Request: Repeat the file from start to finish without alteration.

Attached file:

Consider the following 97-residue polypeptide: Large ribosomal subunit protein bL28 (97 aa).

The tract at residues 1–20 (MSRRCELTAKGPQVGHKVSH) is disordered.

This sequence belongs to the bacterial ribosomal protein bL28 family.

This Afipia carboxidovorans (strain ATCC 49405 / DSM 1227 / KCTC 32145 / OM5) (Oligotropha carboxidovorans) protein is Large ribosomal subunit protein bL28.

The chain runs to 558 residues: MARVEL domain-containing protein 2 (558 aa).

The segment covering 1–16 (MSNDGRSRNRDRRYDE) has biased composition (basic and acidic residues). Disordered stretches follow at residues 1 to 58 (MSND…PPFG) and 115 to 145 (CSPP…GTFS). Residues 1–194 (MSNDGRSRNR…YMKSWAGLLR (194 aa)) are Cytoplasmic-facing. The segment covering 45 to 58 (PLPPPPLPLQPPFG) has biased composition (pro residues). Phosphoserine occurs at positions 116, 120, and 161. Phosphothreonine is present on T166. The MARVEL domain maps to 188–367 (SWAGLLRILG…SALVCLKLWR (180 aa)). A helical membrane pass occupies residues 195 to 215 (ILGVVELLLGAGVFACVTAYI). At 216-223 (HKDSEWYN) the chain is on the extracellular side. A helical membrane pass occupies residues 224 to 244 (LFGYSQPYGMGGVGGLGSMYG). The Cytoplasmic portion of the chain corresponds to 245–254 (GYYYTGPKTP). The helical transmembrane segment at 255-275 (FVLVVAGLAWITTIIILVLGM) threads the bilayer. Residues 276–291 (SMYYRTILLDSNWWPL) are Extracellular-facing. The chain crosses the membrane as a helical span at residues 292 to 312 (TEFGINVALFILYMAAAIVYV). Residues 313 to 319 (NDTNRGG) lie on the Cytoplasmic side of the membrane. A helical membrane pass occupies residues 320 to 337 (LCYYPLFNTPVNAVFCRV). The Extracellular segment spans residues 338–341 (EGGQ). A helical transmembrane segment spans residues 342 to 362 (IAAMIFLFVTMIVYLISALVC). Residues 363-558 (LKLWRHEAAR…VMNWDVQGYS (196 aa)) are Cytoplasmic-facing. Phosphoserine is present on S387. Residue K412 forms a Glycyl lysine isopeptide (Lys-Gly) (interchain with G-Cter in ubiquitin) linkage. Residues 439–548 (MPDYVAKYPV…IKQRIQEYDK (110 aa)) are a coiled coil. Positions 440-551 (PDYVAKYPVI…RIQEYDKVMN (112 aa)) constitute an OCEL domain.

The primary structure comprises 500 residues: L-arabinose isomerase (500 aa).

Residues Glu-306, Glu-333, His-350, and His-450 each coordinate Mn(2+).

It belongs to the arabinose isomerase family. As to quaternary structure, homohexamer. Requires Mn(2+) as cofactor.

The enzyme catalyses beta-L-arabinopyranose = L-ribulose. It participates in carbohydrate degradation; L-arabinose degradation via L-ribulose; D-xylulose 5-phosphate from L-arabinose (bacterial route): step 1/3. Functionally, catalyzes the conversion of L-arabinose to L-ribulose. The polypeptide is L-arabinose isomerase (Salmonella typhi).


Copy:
Consider the following 97-residue polypeptide: Large ribosomal subunit protein bL28 (97 aa).

The tract at residues 1–20 (MSRRCELTAKGPQVGHKVSH) is disordered.

This sequence belongs to the bacterial ribosomal protein bL28 family.

This Afipia carboxidovorans (strain ATCC 49405 / DSM 1227 / KCTC 32145 / OM5) (Oligotropha carboxidovorans) protein is Large ribosomal subunit protein bL28.

The chain runs to 558 residues: MARVEL domain-containing protein 2 (558 aa).

The segment covering 1–16 (MSNDGRSRNRDRRYDE) has biased composition (basic and acidic residues). Disordered stretches follow at residues 1 to 58 (MSND…PPFG) and 115 to 145 (CSPP…GTFS). Residues 1–194 (MSNDGRSRNR…YMKSWAGLLR (194 aa)) are Cytoplasmic-facing. The segment covering 45 to 58 (PLPPPPLPLQPPFG) has biased composition (pro residues). Phosphoserine occurs at positions 116, 120, and 161. Phosphothreonine is present on T166. The MARVEL domain maps to 188–367 (SWAGLLRILG…SALVCLKLWR (180 aa)). A helical membrane pass occupies residues 195 to 215 (ILGVVELLLGAGVFACVTAYI). At 216-223 (HKDSEWYN) the chain is on the extracellular side. A helical membrane pass occupies residues 224 to 244 (LFGYSQPYGMGGVGGLGSMYG). The Cytoplasmic portion of the chain corresponds to 245–254 (GYYYTGPKTP). The helical transmembrane segment at 255-275 (FVLVVAGLAWITTIIILVLGM) threads the bilayer. Residues 276–291 (SMYYRTILLDSNWWPL) are Extracellular-facing. The chain crosses the membrane as a helical span at residues 292 to 312 (TEFGINVALFILYMAAAIVYV). Residues 313 to 319 (NDTNRGG) lie on the Cytoplasmic side of the membrane. A helical membrane pass occupies residues 320 to 337 (LCYYPLFNTPVNAVFCRV). The Extracellular segment spans residues 338–341 (EGGQ). A helical transmembrane segment spans residues 342 to 362 (IAAMIFLFVTMIVYLISALVC). Residues 363-558 (LKLWRHEAAR…VMNWDVQGYS (196 aa)) are Cytoplasmic-facing. Phosphoserine is present on S387. Residue K412 forms a Glycyl lysine isopeptide (Lys-Gly) (interchain with G-Cter in ubiquitin) linkage. Residues 439–548 (MPDYVAKYPV…IKQRIQEYDK (110 aa)) are a coiled coil. Positions 440-551 (PDYVAKYPVI…RIQEYDKVMN (112 aa)) constitute an OCEL domain.

The primary structure comprises 500 residues: L-arabinose isomerase (500 aa).

Residues Glu-306, Glu-333, His-350, and His-450 each coordinate Mn(2+).

It belongs to the arabinose isomerase family. As to quaternary structure, homohexamer. Requires Mn(2+) as cofactor.

The enzyme catalyses beta-L-arabinopyranose = L-ribulose. It participates in carbohydrate degradation; L-arabinose degradation via L-ribulose; D-xylulose 5-phosphate from L-arabinose (bacterial route): step 1/3. Functionally, catalyzes the conversion of L-arabinose to L-ribulose. The polypeptide is L-arabinose isomerase (Salmonella typhi).